Plummeting Bike Use in Beijing, and the Need for a Global Strategy

165424224_8cce727f77.jpgCan this trend be reversed in Beijing? (Photo: crypt K. via Flickr)

Today on the Streetsblog Network, Eco Velo has a post about the precipitous decline in bicycling in Beijing:

According to a recent article published by Agence France-Presse
(AFP), increasing affluence in China has caused the rate of bicycle
ridership in Beijing to drop from a high of 80 percent in the 1980s to
less than 20 percent today. Though 20 percent is still very high by
U.S. standards, the drop is nothing short of stunning. The results of
this dramatic increase in driving are predictable, with massive traffic
jams and intense smog now the norm.

Commenter Lovely Bicycle adds this thought:

This just goes to show that when bicycle use is high from necessity
alone, it is not a stable situation. Only when the *status* of the
bicycle in society changes, will its future be guaranteed.

Which brings us back to the idea we wrote about earlier in the week. How is it that we can achieve that perceived increase in status for bicycling here in the United States — and around the world? Or is that even the best route to increasing mode share?

The situation in Beijing shows just how high the stakes are on a
global scale, and how diffuse and localized the solutions will need to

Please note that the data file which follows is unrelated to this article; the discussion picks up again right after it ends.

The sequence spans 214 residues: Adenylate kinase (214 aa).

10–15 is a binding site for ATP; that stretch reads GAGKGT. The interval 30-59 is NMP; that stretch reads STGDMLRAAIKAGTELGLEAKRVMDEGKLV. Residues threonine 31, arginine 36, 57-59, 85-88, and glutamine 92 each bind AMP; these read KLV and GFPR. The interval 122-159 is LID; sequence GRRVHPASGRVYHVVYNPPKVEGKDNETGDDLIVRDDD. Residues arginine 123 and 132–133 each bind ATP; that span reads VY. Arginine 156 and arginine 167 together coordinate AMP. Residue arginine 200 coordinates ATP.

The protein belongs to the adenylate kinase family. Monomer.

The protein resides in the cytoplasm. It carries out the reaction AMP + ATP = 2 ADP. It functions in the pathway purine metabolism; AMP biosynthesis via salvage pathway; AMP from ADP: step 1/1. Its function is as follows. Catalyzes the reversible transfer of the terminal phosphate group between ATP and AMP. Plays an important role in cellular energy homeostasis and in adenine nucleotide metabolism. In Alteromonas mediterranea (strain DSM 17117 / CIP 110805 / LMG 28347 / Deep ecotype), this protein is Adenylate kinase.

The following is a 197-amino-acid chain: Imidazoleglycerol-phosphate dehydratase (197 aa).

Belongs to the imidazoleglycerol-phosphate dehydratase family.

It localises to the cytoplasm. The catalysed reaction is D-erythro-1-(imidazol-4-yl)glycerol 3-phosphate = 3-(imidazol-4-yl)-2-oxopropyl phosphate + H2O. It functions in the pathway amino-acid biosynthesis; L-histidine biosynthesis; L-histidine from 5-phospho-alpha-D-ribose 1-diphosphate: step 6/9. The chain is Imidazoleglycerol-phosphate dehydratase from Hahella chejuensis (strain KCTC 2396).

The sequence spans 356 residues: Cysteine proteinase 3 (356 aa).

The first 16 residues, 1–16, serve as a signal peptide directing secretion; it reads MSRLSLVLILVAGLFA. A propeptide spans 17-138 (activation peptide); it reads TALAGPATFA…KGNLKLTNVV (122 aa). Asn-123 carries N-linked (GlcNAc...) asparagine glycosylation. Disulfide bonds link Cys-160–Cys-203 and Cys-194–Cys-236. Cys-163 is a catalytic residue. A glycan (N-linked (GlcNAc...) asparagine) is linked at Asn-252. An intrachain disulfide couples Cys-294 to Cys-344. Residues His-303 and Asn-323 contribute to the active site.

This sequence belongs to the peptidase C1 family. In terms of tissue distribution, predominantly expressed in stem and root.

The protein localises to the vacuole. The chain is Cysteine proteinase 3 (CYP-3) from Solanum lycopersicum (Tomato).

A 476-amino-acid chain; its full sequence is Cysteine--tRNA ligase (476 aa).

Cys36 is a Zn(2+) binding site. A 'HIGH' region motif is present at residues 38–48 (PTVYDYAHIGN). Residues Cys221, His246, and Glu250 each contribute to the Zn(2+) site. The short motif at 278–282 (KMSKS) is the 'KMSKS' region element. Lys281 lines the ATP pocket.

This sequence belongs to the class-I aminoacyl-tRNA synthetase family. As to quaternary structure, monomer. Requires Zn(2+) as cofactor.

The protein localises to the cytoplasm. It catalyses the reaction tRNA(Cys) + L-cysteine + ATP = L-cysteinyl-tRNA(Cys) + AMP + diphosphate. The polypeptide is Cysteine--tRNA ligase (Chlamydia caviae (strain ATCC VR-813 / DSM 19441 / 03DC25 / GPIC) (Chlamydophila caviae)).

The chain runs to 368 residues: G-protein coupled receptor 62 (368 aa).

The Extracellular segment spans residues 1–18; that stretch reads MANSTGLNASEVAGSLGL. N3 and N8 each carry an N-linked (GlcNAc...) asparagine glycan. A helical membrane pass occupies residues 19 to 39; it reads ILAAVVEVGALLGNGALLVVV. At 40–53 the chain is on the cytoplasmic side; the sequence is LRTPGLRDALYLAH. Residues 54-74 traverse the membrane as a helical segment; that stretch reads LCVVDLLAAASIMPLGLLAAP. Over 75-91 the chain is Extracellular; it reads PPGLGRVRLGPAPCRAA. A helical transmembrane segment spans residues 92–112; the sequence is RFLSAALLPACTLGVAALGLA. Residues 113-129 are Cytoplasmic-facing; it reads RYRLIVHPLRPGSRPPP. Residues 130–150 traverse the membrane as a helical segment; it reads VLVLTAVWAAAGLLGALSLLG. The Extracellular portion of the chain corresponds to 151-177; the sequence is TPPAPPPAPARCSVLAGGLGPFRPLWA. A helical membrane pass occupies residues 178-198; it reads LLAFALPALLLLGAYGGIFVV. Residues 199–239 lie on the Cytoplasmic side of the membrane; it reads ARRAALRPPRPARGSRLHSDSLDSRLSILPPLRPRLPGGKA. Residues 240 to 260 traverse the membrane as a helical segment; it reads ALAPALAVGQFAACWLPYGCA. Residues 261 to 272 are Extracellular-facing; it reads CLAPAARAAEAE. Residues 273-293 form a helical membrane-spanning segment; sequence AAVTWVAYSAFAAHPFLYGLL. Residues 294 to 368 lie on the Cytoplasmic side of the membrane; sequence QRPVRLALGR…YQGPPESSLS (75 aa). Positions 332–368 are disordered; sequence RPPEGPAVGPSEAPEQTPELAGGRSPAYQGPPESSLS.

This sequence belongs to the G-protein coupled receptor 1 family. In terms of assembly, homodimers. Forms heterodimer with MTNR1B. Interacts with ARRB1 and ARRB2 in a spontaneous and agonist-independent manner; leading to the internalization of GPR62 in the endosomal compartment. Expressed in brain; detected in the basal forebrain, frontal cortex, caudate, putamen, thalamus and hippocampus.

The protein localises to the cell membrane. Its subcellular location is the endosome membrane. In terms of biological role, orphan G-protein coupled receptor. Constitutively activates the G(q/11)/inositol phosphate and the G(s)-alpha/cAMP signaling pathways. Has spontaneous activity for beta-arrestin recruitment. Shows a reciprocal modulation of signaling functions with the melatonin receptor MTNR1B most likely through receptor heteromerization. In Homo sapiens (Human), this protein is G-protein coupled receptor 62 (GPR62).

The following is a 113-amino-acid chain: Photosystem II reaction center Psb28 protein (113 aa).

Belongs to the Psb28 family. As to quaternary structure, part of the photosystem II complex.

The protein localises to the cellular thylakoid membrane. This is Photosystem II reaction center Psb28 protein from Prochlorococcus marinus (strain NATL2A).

be. How can we use the tools we have to create those solutions?

As I write this, I am sitting in the Personal Democracy Forum 2010 conference.
Most of the people here are struggling with these same types of
questions, no matter their political persuasion or the cause they want
to advance. I hope to share some of the strategies I’m hearing about
with all of you over the next couple of weeks.

More from around the network: Car Free With Kids on the uncommon phenomenon of common courtesy. Cap’n Transit on the priorities of transit managers. And American Dirt on the difference between a neighborhood and a subdivision (is it real?).

ALSO ON STREETSBLOG

Wiki Wednesday: Beijing

|
All the overhead shots of the Bird’s Nest and the Water Cube on NBC’s Olympic coverage don’t leave much room for views of Beijing’s streets. But that’s where much of the commotion about smog, absentee athletes and particle masks originates. While the city has taken the unwieldy step of rationing license plates to clear the […]

Back to the Future, by Bicycle

|
When does going backward mean progress? When you’re talking about bicycle use in the city of Beijing. According to Streetsblog Network member The City Fix, Chinese officials have woken up to the idea that the city’s traditional bicycling culture, which has been in sharp decline over the last 20 years, should be restored and fostered: […]

Now the Times Is Just Rubbing It In

|
Photo: Times Here at LA Streetsblog, we spend a lot of time looking at some of the bicycle and pedestrian designs from around the world and going "why not us?"  Budapest.  Copehnagen.  Beijing.  Heck, even Tempe and Baltimore are doing better when it comes to supporting cyclists. Well, thanks to the Times, we have a […]

City Hall Vision Zero Forum Foreshadows Culture Change for L.A.

|
Last night, the city of Los Angeles welcomed national safe streets advocate Leah Shahum at a forum discussing what Vision Zero will mean for Los Angeles. For the uninitiated, Vision Zero is a road safety policy that adopts the goal of zero traffic deaths. That zero applies to everyone: people walking, driving, riding, etc. Vision Zero stems […]